Then there are The Stockades. This was a common, popular one since it’s right inside one of the major Alliance cities. It’s not a particularly exciting one though. It’s very short and you just fight a bunch of prisoners with no real variety and no interesting bosses. Oh well.

After that was Blackfathom Deeps. This is a weird maze of ruins and caves that’s partially submerged under water. This is probably the first “real” dungeon you go to. It’s noticeably longer and broken up into different sections, each with their own different visual style and set of enemy types. You’ll come up against murlocs, nagas, giant snapping turtles, a variety of evil cultists, many more bosses than before, and there’s even a giant three headed hydra boss at the end. This is what it’s all about, that sweet, sweet dungeoning!

Herod in The Scarlet Monastery

Then there’s the infamous Gnomeregan. A strange clockwork labyrinth full of trogs, diseased gnomes, and many bizarre mechanical enemies. The quests in this one are a bit complicated, requiring you to find well-guarded terminals in a specific order to upgrade a key card level by level until it’s high enough to open the door to the last boss. The layout of this place is pretty complex and it’s easy to find yourself lost or missing the one terminal you need. Still, without having any impatient team members trying to rush things along, we were able to explore it all at a nice relaxed pace and find everything we needed. Looking back on it, we used to play with some real assholes back then, that made things not so fun sometimes. I don’t want to get into all that, I’m just glad it isn’t an issue anymore.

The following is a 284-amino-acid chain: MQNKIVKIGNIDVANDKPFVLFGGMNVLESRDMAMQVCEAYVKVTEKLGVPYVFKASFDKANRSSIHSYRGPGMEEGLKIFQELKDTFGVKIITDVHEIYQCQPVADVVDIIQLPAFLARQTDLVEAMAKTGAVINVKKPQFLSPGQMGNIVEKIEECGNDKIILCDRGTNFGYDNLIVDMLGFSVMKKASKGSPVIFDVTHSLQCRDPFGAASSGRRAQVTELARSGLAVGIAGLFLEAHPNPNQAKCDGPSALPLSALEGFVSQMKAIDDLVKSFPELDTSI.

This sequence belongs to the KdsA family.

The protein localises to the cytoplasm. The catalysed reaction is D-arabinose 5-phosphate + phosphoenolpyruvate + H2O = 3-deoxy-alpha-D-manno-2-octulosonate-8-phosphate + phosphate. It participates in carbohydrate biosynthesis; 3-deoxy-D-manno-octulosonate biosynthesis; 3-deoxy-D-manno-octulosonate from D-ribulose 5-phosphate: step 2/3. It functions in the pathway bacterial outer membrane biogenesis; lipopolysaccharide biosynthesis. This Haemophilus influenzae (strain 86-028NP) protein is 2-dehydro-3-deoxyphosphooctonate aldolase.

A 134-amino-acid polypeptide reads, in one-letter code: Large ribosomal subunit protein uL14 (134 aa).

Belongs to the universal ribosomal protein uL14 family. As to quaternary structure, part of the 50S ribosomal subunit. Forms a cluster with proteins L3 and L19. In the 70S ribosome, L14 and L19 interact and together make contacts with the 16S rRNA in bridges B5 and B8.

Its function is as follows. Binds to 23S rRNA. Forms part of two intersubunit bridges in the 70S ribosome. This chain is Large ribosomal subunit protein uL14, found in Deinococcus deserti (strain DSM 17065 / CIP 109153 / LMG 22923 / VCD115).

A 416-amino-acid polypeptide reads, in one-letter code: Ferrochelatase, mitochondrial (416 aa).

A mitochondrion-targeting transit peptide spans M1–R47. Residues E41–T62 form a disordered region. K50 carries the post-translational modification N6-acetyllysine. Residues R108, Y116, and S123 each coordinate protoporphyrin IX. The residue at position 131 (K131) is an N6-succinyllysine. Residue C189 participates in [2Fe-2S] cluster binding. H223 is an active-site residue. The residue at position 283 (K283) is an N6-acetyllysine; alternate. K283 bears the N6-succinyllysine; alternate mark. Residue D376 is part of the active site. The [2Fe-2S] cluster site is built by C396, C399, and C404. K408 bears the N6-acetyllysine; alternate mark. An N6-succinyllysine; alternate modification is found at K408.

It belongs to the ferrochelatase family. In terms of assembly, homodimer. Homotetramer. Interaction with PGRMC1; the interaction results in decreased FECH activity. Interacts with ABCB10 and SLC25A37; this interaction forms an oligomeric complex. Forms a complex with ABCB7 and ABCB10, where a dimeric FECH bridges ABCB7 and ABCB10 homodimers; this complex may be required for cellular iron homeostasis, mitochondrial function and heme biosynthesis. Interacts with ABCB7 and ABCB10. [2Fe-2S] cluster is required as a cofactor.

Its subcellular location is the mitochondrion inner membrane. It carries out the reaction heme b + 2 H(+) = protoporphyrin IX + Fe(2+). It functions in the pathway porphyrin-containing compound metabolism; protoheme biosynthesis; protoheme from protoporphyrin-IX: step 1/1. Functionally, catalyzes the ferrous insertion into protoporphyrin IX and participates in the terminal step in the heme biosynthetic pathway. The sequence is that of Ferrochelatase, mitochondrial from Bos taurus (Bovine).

The last stop on this particular tour is The Scarlet Monastery. This was another semi-popular one, but also one that was pretty difficult to get to for the level range it was intended for. It’s not only in Horde territory, but it’s through a few areas that are of much higher level than you are if you’re going to this place. You’d either need an escort or just have to try to run for it and hope you survive until you get there. It’s a pretty fun place if you make it though. A lot of crazy templar types and big boss fights.

That’s all for now. I apologize for how basic this post is, I’ll make sure to have more pictures and details on adventures in individual dungeons now that this has caught up to the point where I actually realized “I should record this shit!”. Goes to show how much we’ve been playing this and how quickly we’re progressing, as we’d already shot up to the mid 30’s by this point.